Here’s an appropriate documentary in development to share on Labor Day: Izzy Chan’s The Big Flip is an exploration of a major gender switch increasing in the American family, where women are more and more becoming the breadwinners while men are more and more becoming stay-at-home dads. The film successfully over-reached its Kickstarter goal last Thursday, so now we can be sure that it’ll be completed and reach us at some point (estimated debut: Fall 2014).
It’s not surprising that The Big Flip has so much crowd support. It seems like the kind of doc in which tons of people will be interested in seeing it solely for the fact that it’s about identifiable characters. I would bet a lot of the pledgers and a lot of the eventual audience overall will be people and/or couples who have a similar family situation of the wife/mother earning the income outside of the home and the husband/father taking care of the house and kids — and maybe earning some income from home. It will especially be meaningful to those couples who may feel strange for their dynamic, in that they’ll be able to see many others like them and feel normal.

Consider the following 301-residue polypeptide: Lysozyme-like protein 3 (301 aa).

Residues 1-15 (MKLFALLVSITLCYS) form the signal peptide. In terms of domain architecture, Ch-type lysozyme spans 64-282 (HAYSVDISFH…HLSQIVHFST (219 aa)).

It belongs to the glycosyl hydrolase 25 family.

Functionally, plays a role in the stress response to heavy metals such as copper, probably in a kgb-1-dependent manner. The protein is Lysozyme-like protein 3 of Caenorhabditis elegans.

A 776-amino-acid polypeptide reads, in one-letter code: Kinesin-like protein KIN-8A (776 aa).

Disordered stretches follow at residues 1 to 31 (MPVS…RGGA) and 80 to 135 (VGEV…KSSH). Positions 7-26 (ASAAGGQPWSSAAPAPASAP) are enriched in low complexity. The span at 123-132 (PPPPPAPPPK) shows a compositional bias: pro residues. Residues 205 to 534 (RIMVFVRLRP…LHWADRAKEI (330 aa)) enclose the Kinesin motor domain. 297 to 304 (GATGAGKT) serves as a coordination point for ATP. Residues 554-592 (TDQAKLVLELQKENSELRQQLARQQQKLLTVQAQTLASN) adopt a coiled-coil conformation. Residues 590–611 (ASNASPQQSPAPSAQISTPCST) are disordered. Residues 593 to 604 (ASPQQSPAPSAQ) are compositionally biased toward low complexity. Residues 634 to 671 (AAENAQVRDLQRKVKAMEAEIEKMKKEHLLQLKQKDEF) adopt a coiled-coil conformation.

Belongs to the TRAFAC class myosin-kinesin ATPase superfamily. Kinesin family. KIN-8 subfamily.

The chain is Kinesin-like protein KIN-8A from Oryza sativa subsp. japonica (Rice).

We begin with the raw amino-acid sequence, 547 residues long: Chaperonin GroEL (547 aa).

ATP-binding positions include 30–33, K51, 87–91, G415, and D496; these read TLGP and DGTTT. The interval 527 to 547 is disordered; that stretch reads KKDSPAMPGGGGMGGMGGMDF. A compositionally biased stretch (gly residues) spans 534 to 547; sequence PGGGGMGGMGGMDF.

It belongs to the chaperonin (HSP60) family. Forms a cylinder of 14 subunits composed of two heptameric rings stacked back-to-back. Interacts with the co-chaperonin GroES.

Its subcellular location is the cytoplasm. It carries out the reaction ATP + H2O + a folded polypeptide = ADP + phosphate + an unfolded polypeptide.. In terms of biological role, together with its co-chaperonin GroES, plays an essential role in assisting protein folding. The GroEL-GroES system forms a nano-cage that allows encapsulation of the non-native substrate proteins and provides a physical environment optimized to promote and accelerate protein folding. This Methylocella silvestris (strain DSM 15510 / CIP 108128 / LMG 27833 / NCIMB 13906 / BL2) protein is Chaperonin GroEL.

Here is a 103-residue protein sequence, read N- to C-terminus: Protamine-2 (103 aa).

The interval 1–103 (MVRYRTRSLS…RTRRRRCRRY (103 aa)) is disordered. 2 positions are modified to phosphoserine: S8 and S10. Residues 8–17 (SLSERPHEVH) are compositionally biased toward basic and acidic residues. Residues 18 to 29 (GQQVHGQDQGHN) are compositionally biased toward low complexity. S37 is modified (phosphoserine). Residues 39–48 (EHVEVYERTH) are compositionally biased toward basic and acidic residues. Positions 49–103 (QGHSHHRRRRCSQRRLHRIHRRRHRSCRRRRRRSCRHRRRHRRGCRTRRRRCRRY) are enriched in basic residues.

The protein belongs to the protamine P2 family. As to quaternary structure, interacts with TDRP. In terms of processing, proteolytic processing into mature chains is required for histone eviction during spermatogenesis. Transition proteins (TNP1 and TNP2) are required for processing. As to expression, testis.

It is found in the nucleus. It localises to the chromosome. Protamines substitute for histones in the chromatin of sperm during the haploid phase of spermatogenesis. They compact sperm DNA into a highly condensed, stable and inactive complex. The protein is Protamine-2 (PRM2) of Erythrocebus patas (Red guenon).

But while docs like this have an appeal to a certain audience, they still should be something more than just a display of subjects who fit the theme. And The Big Flip indeed promises to be more than just a camera following around sample studies, claiming to be “a research project” at its core, something we’ll learn from. Yet it also aims to be entertaining at the same time. And maybe help to make a difference? Along the idea of making couples feel more normal, there’s a statistic on the film’s Kickstarter page about how divorces are 40% more likely when the woman is the breadwinner, and the filmmakers want to change that.
Sounds like a big task and goal, but if docs can have an effect on how we look at food, fracking, the judicial system and many other subjects focused on in powerful films, why not how we look at marriage and family? There might be a difference between seeing an impact on audience awareness and attitudes towards something more outside our ideas of social normalcy. Even marriage equality is of the other for many viewers, and therefore easier to consider than something that’s so reflexively personal, so relatable. I’m anxious to see how the result, but even if it’s not something that will change the world, I’ll still have subjective interest in the way I did docs like Babies and The Other F Word.
Along with the doc, the filmmakers are working on a companion book of photos and the latest research. There will be a limited pressing of hardcover copies and then a free digital download version.